SWIFT announces the extension of its Sanctions Screening service to support all messages used in financial transactions, regardless of format or financial network.
Users can now screen all transaction formats, including SEPA and Fedwire, and transactions sent over networks other than SWIFT. The extended service also enables greater flexibility and back-office integration, addressing the needs of mid-sized banks and other users that have more complex business and operational requirements.
SWIFT developed Sanctions Screening for institutions that value a hosted solution to support real-time message screening against international sanctions lists. The service combines a highly sophisticated screening engine and sanctions list management with SWIFT’s security, reliability and resilience. Transactions can be screened against more than 30 of the most important sanctions lists, including lists from the U.S. Office of Foreign Assets Control, (OFAC), the UK’s HM Treasury, the European Union, and the Hong Kong Monetary Authority. SWIFT performs sanctions list updates at no additional charge, eliminating a major source of cost and risk for customers.
“We have used Sanctions Screening since 2012 and greatly value the peace of mind it provides as a key part of our sanctions compliance programme,” says Christine Coffin, Head of Back Office, CPoR Devises. “We have tested the extended service from SWIFT and are very pleased that we can now count on Sanctions Screening for our SEPA payments.”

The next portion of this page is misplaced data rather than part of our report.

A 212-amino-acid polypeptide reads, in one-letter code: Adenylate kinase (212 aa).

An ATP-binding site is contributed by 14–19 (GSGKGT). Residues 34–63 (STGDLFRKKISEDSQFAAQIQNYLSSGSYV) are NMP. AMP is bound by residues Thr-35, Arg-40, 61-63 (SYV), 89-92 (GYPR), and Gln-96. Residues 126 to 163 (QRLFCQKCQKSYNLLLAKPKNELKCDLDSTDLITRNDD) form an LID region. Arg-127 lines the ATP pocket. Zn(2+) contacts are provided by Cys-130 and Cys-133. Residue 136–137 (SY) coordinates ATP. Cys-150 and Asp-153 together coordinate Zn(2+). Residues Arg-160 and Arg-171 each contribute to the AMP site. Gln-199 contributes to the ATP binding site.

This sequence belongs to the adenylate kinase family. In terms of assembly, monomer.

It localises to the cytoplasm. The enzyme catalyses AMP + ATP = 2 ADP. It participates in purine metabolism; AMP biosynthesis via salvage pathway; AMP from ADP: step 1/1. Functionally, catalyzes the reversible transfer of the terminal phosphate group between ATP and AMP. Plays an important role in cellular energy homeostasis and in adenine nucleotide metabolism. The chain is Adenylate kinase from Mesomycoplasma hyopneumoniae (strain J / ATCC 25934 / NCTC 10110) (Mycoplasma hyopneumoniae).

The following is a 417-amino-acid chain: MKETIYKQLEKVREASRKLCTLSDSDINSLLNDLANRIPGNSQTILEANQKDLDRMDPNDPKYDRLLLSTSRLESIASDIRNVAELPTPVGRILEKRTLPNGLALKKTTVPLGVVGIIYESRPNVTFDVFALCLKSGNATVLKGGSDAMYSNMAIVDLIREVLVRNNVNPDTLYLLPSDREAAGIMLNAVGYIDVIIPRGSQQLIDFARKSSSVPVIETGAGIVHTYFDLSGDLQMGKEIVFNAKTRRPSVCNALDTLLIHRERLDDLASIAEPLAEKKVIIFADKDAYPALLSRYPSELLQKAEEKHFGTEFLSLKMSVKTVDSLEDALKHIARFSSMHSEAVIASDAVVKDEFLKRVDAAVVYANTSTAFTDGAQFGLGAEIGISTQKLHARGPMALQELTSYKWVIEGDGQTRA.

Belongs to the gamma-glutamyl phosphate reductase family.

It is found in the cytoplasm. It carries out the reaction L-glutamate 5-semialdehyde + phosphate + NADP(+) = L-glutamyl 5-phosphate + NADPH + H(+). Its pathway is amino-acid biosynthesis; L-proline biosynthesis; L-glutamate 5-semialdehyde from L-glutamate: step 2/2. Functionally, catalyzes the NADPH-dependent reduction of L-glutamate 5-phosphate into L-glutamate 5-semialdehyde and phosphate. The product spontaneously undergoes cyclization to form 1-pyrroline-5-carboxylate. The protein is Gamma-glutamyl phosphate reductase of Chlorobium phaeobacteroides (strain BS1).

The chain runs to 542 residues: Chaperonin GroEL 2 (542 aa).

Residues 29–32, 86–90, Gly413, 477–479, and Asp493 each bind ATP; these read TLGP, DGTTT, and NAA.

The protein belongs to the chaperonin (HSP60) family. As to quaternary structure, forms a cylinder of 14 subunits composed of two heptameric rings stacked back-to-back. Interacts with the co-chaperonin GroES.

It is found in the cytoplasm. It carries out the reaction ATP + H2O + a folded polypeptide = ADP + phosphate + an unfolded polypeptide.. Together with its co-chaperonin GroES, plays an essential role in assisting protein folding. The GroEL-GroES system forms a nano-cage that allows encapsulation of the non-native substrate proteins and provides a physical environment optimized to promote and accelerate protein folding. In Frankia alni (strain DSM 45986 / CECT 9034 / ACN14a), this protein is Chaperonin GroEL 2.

“In today’s world, banks need to strengthen their AML/CFT systems with automated and real-time tools that enable effective controls,” says Ramiro Uribe Aleman, Chief Compliance Officer of Banco Economico, Bolivia. “We chose Sanctions Screening from SWIFT to use as part of our process for sending and receiving electronic wire transfers. We are confident that this application provided by SWIFT will be a great contribution to effective sanctions compliance.”
“Sanctions Screening is a community-based solution that makes transaction screening simple and affordable, even for the smallest institutions,” says Nicolas Stuckens, Head of Sanctions Compliance Services, SWIFT. “Extending this service is a natural next step for SWIFT in our vision to support the evolving financial crime compliance needs of the industry.”
SWIFT introduced Sanctions Screening in 2012 as the first offering in its financial crime compliance portfolio. Nearly 300 institutions in 97 countries have subscribed to the service, including 15 central banks.